Fans of a certain age — let’s not be coy, my age — remember the event twenty years ago that was supposed to set everything straight. In Christmas on Infinite Earths, the Anti-Santa sought to stop Christmas from coming, but was thwarted by a vast assemblage of heroes from across time and space. Who could forget the opening scenes of issue #1, as onetime toy deliverer Jack Skellington was obliterated by the Anti-Santa’s wave of all-consuming ennui?

We thrilled to revisit classic team-ups like Rudolph the Red-Nosed Reindeer and Frosty the Snowman (the “Season’s Finest”), and witness new alliances like Clarence the Angel and Charlie Brown, Emmett Otter and the Little Drummer Boy, and Clement C. Moore (or was it Henry Livingston?) and David Sedaris. The sight of Santa wielding both Ralphie Parker’s Red Ryder BB Gun and Linus van Pelt’s security blanket came off surprisingly well; and even though they were villains, it was still disturbing to see Scrooge, the Grinch, the Bumble, and a group of Martians lose their time-traveling battle to stop the 31st Century Santa-Bot from freeing the Anti-Santa. Finally, lest we forget, it was the Herdmans‘ and Misfit Toys’ emotional plea to the Angel Gabriel that convinced him to intervene, thereby giving Santa the fighting edge he needed over his evil opposite.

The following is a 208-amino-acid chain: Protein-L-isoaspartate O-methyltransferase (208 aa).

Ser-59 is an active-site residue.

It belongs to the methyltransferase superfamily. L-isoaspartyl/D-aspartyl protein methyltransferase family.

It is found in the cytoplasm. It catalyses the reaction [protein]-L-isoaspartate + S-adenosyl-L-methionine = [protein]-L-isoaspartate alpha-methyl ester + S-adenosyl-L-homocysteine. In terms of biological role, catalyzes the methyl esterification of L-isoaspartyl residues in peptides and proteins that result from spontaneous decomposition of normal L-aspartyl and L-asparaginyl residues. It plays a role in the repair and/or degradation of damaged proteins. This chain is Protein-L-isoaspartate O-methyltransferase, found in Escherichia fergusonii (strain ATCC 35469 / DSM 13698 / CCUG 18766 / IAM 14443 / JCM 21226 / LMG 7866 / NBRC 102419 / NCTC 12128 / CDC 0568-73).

Seems like Christmas preparations start earlier every year, but this year March had Countdown to Infinite Christmas, a one-shot which killed Yukon Cornelius and introduced four summer-spanning miniseries. Aside from fueling speculation that Buddy the Elf would become the new Cornelius, it was all a big buildup to the current holiday apocalypse. Along the way, Santa’s army of helpers got turned into killer cyborgs and put everyone on the “naughty” list; a weird spatial anomaly opened up over the North Pole; a duplicate Scrooge was revealed; and Clarence was seduced by Eclipso, who in turn was defeated by the Nutcracker. Yeah, I didn’t understand that last one either.